"There's a fine tradition of passing the bad apple around, but that doesn't do anybody any good."

-- Toxicologist Resha Putzrath

One of the constants of a scientist's professional life is the annual tradition of writing letters of recommendation as students and colleagues seek fellowships, jobs, and advancement to tenure. But the act of writing or requesting such a letter may not be so simple. Letter-writers must make their missives honest yet sufficiently enthusiastic that they help rather than harm. They must avoid defamatory statements that might invite a lawsuit as well as unconscious gender bias in their language.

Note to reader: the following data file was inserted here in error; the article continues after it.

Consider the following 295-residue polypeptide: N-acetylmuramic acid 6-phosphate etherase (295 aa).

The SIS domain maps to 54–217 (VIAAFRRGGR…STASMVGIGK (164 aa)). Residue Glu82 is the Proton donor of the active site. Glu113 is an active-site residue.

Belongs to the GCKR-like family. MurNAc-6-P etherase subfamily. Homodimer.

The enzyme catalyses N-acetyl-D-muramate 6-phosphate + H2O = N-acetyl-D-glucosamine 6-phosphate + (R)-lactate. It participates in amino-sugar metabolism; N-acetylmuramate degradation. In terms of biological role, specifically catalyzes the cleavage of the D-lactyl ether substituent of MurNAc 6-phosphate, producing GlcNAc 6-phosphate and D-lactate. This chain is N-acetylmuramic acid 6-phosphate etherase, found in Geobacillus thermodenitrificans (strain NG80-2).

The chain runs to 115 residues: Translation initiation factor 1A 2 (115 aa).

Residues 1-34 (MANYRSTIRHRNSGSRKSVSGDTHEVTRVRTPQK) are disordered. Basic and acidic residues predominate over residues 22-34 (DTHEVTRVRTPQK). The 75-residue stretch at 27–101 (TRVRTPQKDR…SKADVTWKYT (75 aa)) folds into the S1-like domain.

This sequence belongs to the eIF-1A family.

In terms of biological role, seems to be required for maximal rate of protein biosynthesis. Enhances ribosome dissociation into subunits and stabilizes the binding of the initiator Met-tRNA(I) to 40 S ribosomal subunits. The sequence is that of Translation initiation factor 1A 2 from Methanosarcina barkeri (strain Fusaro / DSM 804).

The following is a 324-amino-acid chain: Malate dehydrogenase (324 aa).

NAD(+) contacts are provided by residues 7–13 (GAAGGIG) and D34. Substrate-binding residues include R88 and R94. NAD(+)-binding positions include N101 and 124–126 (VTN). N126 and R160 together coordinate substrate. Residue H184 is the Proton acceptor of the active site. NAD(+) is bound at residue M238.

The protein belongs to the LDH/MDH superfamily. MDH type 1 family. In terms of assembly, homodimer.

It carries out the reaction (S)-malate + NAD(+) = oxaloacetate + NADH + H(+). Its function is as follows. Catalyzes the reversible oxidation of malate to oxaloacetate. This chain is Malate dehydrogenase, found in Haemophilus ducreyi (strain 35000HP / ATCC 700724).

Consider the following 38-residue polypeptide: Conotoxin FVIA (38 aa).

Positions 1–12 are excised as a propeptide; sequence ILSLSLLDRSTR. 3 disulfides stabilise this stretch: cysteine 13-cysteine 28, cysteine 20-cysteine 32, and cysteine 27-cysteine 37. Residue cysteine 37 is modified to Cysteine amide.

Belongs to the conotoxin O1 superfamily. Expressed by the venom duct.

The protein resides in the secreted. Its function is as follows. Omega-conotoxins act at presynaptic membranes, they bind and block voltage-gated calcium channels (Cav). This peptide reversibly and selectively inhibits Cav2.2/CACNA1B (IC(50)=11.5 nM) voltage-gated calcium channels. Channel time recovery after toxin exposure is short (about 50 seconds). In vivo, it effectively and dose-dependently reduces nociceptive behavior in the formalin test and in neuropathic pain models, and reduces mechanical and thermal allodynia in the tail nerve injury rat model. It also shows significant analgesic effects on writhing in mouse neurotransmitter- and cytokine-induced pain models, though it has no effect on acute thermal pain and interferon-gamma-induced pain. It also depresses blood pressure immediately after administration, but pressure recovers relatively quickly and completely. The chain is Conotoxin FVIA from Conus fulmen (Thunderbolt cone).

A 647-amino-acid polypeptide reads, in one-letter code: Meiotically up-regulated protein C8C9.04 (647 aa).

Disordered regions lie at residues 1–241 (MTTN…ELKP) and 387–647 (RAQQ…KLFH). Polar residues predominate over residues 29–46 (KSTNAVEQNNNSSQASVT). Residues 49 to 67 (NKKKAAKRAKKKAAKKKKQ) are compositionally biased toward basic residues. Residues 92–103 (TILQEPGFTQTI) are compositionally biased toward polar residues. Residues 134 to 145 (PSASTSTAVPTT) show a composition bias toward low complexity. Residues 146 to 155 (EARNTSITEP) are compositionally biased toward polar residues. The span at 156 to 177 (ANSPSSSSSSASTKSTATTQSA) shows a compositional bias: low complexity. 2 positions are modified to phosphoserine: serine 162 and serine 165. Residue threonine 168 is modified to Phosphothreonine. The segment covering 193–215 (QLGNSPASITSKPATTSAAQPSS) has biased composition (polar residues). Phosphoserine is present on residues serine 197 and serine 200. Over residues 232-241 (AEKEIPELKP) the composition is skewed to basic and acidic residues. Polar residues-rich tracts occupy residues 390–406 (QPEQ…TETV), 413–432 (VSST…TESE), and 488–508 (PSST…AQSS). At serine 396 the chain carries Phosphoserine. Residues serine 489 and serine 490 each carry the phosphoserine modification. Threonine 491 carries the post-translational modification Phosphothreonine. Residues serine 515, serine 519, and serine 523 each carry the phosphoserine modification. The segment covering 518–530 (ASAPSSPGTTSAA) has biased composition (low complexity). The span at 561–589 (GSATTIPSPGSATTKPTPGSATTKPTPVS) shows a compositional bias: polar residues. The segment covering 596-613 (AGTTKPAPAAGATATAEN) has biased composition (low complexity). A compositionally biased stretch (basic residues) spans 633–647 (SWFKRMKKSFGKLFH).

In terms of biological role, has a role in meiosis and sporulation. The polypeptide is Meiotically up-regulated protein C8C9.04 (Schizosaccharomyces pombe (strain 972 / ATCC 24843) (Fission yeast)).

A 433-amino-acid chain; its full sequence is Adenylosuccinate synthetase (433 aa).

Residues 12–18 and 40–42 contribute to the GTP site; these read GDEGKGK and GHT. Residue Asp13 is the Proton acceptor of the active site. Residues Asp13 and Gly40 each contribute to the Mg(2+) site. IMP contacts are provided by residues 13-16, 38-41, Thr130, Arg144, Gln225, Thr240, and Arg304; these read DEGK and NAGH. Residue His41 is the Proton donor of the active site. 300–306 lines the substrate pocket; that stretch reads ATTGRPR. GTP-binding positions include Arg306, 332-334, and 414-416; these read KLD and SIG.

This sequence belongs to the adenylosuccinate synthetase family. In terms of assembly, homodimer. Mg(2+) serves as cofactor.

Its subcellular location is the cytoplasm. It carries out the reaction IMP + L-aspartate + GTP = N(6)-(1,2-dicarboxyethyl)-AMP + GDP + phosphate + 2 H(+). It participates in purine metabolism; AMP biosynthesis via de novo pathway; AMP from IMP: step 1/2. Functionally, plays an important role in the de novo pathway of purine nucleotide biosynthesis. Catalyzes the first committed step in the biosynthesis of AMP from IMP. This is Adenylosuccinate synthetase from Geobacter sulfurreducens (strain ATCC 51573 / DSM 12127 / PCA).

People requesting recommendations, on the other hand, are faced with the task of selecting the best people to write the letters and providing them with enough information for a letter of sufficient specificity. All this for a tradition that some believe has outlived its usefulness.

"There's an over-reliance on letters," maintains...

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